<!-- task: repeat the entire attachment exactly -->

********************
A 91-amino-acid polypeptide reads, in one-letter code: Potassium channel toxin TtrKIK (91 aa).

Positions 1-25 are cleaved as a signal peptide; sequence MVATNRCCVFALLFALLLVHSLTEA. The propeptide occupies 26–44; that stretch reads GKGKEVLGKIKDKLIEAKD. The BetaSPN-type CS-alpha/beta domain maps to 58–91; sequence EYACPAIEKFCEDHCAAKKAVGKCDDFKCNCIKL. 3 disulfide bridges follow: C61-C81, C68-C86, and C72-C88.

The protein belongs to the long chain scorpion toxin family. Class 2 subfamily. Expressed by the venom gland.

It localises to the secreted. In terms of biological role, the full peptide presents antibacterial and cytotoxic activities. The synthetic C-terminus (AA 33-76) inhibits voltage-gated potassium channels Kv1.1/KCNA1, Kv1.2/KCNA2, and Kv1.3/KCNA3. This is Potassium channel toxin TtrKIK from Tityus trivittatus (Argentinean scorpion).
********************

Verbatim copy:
A 91-amino-acid polypeptide reads, in one-letter code: Potassium channel toxin TtrKIK (91 aa).

Positions 1-25 are cleaved as a signal peptide; sequence MVATNRCCVFALLFALLLVHSLTEA. The propeptide occupies 26–44; that stretch reads GKGKEVLGKIKDKLIEAKD. The BetaSPN-type CS-alpha/beta domain maps to 58–91; sequence EYACPAIEKFCEDHCAAKKAVGKCDDFKCNCIKL. 3 disulfide bridges follow: C61-C81, C68-C86, and C72-C88.

The protein belongs to the long chain scorpion toxin family. Class 2 subfamily. Expressed by the venom gland.

It localises to the secreted. In terms of biological role, the full peptide presents antibacterial and cytotoxic activities. The synthetic C-terminus (AA 33-76) inhibits voltage-gated potassium channels Kv1.1/KCNA1, Kv1.2/KCNA2, and Kv1.3/KCNA3. This is Potassium channel toxin TtrKIK from Tityus trivittatus (Argentinean scorpion).